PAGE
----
- In the admin center, go to the Settings > Services & add-ins page.
- Select Office 365 Groups.
- On the Office 365 Groups page, choose whether you want to let people outside your organization access group resources or let group owners add people outside your organization to groups.
So what happens if you don’t have these boxes checked? Well, if the Let group members outside the organization access group content box is not checked, then your guests won’t be able to access any group content. Also, if the Let group owners add people outside the organization to groups box is not checked, then your team owners won’t be able to add new guests. At a minimum, you must ensure the Let group owners add people outside your organization to groups box must be checked to support guest access.
Configuring Sharing in Office 365 Groups
We’ll also need to ensure that sharing is configured for Office 365. Another quick useful morsel of information, the settings mentioned below are equivalent to the Members can invite settings in the User settings > External Users within Azure AD. So if you’ve already checked this earlier you can skip this next step.
You can find this by going to your Microsoft 365 admin center and doing the following:
- Settings > Settings > Security and Privacy > Sharing.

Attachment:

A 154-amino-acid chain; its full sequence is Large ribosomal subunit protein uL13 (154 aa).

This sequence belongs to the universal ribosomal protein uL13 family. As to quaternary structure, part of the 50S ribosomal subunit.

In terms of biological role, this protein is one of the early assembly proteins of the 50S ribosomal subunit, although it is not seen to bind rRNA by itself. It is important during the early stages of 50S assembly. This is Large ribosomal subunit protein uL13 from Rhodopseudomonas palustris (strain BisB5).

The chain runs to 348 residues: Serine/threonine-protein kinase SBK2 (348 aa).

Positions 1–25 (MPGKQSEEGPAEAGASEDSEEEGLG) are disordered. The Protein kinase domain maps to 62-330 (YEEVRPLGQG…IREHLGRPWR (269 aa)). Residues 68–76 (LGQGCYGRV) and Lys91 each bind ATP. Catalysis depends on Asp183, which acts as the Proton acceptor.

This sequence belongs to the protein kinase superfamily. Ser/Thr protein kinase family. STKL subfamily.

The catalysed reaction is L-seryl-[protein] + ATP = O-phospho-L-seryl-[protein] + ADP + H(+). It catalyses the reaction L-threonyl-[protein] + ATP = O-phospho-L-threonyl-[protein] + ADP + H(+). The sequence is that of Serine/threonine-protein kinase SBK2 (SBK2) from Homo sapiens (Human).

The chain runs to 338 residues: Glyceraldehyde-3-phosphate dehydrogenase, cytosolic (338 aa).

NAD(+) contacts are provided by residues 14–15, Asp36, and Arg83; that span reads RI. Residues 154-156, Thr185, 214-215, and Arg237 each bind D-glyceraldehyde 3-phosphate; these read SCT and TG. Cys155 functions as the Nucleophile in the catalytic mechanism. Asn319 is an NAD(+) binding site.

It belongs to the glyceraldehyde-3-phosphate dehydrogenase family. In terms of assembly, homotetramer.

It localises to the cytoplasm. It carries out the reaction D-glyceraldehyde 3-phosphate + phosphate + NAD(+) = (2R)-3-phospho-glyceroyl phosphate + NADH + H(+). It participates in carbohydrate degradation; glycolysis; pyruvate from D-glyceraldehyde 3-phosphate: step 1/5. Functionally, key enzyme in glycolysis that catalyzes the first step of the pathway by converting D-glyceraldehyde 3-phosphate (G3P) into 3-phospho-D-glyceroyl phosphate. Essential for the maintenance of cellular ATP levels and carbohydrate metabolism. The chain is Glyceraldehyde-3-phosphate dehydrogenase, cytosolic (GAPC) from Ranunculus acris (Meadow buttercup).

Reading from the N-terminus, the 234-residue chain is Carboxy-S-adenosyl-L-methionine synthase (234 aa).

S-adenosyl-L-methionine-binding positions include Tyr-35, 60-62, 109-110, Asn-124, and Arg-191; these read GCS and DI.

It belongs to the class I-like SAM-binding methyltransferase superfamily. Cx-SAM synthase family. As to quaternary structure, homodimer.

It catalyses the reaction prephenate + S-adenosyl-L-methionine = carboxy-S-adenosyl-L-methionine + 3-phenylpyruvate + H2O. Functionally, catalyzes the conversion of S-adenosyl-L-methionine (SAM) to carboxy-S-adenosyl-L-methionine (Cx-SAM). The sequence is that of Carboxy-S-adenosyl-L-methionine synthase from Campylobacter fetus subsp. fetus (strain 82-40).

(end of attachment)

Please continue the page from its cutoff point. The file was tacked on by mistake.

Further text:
- Select Let users add new guests to the organization checkbox. Don’t forget to save these changes 🙂
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On to the next one, and that’ll be SharePoint (and OneDrive)!
SharePoint (and OneDrive)
For guests to have access to SharePoint sites, the SharePoint organization-level sharing settings must allow for sharing with guests. Teams content such as files, folders, and lists are all stored in SharePoint. To set the organization level settings for SharePoint you’ll need to do the following:
- In the Microsoft 365 admin center, in the left navigation, under Admin centers, click SharePoint.
- In the SharePoint admin center, in the left navigation, click Sharing.
- Ensure that external sharing for SharePoint is set to Anyone or New and existing guests.
- If you made changes, click Save.
Note: The organization-level settings determine what settings are available for individual sites, including sites associated with teams. Site settings cannot be more permissive than the organization-level settings.